The preferences of females for phonotaxis have been studied extensively in insects and frogs in the context of mate attraction (Bush et al., 2002; Klymus et al., 2012; Reichert and Ronacher, 2014). Two methods were regularly used to assess such preferences: (i) choice tests, in which responses to one of two or more alternative signals are tabulated, (ii) single-stimulus tests, in which female responses to one signal are measured. The choice tests were used frequently in studies on anuran female preference. In a choice test, the shape of the preference function can only be determined if multiple stimulus pairs are presented or the stimuli cover a broad range of signal values (Gerhardt, 1991; Wagner et al., 1995). The choice test needs to compare female choices under different call signals which will detect the preference of females, and the more call signals to be detect, the more choice tests to be done. In addition, more choice tests may cause females to show weak preference, which may affect the accuracy of the experiment (Bush et al., 2002). Single-stimulus tests are less affected by this constraint, and prevents females that are engaged in repeated sampling from displaying weaker preferences. For the above reasons we used the single-stimulus test to investigate the shapes of female preference functions for acoustic signals.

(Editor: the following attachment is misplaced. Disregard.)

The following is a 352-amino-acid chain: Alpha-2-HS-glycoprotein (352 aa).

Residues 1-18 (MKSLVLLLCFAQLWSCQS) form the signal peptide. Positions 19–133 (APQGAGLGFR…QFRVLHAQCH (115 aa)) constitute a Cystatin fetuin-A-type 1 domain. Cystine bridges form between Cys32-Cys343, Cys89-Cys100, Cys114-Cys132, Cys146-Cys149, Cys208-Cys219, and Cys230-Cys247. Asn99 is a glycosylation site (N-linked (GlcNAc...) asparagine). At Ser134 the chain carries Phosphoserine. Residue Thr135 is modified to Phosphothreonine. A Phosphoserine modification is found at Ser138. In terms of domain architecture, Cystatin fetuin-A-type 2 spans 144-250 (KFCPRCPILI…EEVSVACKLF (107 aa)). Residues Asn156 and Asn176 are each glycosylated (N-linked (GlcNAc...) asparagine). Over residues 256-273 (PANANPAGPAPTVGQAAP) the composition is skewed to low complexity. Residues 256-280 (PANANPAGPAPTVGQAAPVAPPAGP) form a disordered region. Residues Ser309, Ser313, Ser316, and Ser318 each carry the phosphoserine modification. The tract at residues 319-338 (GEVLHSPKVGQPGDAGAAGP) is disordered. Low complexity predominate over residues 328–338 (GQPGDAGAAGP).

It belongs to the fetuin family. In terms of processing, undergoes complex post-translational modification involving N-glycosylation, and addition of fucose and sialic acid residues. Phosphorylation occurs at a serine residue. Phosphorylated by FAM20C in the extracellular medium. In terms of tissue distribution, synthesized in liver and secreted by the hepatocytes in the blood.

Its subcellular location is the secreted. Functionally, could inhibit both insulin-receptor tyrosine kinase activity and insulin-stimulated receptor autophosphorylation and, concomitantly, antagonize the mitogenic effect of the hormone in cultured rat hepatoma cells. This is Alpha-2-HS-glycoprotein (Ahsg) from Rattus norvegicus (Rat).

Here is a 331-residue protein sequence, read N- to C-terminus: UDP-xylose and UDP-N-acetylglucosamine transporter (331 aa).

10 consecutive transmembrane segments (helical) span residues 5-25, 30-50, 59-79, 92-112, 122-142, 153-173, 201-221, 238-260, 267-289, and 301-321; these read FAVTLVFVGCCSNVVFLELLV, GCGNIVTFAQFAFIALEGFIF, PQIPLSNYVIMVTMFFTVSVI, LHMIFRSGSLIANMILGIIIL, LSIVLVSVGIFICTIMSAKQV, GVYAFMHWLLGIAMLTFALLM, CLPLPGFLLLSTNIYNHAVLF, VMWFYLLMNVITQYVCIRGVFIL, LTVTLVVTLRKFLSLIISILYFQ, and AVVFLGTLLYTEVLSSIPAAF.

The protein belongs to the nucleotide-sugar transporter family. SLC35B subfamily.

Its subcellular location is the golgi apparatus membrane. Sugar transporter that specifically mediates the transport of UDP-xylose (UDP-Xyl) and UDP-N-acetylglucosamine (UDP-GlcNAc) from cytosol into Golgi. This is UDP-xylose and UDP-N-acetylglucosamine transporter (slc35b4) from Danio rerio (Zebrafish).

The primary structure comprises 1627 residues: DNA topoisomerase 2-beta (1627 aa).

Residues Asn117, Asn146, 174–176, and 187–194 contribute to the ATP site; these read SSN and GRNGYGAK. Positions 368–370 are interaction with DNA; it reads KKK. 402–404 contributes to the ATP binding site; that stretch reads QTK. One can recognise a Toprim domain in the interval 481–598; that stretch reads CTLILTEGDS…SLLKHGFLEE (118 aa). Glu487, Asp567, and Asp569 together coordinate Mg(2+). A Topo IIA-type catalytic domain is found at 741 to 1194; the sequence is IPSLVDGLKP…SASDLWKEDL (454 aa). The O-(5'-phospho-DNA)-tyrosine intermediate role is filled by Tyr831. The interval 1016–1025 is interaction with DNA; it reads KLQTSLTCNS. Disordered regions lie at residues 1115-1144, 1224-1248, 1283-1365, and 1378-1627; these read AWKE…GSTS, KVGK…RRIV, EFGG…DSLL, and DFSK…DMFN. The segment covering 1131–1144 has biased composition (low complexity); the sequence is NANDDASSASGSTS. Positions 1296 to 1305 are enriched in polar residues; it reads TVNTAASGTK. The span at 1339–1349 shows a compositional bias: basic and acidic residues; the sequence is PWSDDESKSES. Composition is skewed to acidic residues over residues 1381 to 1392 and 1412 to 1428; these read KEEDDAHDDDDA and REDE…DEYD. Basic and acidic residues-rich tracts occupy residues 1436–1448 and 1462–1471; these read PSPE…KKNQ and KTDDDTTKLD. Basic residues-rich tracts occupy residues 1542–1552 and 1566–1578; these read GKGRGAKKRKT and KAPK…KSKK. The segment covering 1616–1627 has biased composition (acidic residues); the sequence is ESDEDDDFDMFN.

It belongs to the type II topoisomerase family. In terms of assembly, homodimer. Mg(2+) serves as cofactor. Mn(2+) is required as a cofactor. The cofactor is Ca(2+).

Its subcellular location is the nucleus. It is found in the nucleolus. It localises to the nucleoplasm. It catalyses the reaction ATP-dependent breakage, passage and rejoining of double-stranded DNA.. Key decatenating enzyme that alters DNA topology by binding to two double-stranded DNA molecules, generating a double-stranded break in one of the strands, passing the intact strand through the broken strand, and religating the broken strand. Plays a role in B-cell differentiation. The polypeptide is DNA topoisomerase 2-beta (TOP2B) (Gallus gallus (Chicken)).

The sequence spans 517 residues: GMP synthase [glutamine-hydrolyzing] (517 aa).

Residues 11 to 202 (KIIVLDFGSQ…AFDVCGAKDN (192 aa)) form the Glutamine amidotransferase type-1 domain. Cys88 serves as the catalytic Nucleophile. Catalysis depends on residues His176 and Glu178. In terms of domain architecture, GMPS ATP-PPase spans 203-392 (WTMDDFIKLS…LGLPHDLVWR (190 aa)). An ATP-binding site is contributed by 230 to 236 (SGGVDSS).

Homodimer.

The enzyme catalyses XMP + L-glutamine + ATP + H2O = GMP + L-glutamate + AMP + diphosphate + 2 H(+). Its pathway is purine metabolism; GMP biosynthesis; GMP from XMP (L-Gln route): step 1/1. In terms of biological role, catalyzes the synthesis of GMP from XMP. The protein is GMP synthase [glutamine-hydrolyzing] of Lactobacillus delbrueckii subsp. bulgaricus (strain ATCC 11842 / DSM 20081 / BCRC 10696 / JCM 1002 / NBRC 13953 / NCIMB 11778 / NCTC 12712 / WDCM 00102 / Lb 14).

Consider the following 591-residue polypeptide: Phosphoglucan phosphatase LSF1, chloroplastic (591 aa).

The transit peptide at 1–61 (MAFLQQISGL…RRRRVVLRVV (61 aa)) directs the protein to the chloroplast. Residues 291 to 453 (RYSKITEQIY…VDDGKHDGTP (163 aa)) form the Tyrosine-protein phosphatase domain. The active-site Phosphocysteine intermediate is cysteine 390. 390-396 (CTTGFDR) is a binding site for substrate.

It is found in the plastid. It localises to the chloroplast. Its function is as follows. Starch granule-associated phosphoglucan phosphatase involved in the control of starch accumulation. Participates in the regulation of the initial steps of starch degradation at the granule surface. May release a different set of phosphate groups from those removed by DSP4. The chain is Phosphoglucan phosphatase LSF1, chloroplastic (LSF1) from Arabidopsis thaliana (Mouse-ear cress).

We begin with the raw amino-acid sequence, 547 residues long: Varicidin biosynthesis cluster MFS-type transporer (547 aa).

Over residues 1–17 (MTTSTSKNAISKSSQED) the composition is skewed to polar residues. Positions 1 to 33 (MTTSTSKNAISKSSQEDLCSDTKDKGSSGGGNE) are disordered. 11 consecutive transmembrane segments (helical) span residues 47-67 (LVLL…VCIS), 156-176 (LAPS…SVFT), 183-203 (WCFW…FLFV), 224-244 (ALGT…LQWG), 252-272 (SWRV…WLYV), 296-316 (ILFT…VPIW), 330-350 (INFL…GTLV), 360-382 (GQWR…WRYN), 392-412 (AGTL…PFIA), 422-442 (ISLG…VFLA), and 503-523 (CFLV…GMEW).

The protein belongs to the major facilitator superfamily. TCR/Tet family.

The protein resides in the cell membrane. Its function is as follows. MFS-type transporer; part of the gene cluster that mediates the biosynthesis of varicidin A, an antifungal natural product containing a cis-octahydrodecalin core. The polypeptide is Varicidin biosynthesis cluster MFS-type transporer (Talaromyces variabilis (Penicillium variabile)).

For the study of most anurans, the acoustic signals are used to evaluate prospective mates, and the different call properties are taken to mean different energetic investments. We have analysed the eight call properties of advertisement call variation among populations of Q. spinosa across the five reproductive stages. Our results demonstrated that male Q. spinosa calls vary at different reproductive stages, and the call properties show different trends. The trends of some call properties, including fundamental frequency, dominant frequency, and formant, which are not affected by the external environment and reflect the male’s own state, or calling behaviour strategy during a breeding period. The trends in dominant frequency and F1 were the “M” type, and the higher values appeared in early May and mid-July, which was the peak period of female breeding. According to field observations, the male often showed a more positive vocal behaviour during those periods. The higher values of the dominant frequency and FI may be a calling strategy for improving the identification of calls. The change in male vocal characteristics is not blind, perhaps to cater to female preferences. The female’s choice preference is flexible and related to the reproductive stage of female frog in Q. spinosa.